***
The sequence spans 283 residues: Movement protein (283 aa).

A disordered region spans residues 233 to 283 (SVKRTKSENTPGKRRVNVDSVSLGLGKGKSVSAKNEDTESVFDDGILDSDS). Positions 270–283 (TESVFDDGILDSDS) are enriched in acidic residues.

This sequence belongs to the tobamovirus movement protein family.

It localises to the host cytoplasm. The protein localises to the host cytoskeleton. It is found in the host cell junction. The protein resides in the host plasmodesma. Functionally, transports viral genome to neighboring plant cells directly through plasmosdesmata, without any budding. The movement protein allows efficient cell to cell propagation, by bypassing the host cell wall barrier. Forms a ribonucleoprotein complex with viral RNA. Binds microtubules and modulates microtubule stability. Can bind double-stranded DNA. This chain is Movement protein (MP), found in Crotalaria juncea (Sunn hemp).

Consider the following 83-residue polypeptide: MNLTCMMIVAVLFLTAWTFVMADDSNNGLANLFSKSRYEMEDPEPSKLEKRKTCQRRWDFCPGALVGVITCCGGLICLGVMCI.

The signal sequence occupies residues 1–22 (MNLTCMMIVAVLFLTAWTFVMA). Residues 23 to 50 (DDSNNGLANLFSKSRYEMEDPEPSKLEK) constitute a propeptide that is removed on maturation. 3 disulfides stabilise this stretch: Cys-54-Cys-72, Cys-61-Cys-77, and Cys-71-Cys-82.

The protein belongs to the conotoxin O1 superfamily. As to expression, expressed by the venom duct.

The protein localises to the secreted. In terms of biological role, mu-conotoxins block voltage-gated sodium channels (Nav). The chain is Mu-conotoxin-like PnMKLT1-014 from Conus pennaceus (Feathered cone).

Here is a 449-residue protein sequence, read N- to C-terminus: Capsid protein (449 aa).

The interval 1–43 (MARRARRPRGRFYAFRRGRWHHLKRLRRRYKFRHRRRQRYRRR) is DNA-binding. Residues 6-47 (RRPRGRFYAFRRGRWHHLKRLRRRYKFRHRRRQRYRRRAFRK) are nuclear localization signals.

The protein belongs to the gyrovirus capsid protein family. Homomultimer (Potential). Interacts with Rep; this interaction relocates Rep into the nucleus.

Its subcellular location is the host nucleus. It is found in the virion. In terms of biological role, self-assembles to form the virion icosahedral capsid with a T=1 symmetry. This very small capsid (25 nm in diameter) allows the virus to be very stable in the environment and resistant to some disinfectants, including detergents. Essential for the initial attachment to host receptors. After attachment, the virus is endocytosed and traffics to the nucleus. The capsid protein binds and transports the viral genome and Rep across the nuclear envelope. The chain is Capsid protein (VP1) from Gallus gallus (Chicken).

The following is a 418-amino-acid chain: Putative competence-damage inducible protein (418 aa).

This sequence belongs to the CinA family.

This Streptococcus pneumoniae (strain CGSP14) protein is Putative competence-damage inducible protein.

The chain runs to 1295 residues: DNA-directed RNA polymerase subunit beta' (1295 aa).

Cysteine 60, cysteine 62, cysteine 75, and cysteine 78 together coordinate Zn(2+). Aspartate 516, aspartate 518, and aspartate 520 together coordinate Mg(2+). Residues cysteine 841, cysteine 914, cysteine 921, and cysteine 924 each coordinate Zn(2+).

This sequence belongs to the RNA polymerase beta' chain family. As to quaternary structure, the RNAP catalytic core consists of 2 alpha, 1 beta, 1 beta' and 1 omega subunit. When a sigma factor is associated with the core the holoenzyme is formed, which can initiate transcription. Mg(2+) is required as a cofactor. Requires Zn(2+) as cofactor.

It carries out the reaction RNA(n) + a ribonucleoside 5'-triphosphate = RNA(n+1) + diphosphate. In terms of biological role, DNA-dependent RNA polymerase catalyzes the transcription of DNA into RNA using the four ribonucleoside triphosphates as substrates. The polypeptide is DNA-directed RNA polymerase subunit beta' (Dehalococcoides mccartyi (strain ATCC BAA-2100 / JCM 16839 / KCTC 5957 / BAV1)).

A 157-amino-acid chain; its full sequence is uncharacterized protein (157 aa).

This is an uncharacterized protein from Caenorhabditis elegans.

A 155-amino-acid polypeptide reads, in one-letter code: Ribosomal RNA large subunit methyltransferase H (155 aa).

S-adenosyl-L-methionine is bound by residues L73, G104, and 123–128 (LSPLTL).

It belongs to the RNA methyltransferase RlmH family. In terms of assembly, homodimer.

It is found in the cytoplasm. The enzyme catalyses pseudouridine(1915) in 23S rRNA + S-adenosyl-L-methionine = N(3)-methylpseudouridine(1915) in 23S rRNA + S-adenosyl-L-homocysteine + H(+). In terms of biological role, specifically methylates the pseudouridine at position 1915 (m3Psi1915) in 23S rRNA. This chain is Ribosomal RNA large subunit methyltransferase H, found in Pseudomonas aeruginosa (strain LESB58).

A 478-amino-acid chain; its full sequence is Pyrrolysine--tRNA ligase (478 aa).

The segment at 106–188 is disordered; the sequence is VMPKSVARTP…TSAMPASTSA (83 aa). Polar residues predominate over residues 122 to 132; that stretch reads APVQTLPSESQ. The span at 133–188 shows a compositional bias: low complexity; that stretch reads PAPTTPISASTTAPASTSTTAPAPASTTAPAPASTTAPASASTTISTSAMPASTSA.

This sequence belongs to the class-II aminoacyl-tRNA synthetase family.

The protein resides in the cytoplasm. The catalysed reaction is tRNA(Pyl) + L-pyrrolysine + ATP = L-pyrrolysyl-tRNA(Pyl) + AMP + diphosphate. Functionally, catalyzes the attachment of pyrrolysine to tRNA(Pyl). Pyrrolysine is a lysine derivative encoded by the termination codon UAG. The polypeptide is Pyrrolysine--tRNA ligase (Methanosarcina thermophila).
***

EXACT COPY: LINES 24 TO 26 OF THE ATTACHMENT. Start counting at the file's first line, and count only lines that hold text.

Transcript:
It belongs to the RNA methyltransferase RlmH family. In terms of assembly, homodimer.

It is found in the cytoplasm. The enzyme catalyses pseudouridine(1915) in 23S rRNA + S-adenosyl-L-methionine = N(3)-methylpseudouridine(1915) in 23S rRNA + S-adenosyl-L-homocysteine + H(+). In terms of biological role, specifically methylates the pseudouridine at position 1915 (m3Psi1915) in 23S rRNA. This chain is Ribosomal RNA large subunit methyltransferase H, found in Pseudomonas aeruginosa (strain LESB58).

A 478-amino-acid chain; its full sequence is Pyrrolysine--tRNA ligase (478 aa).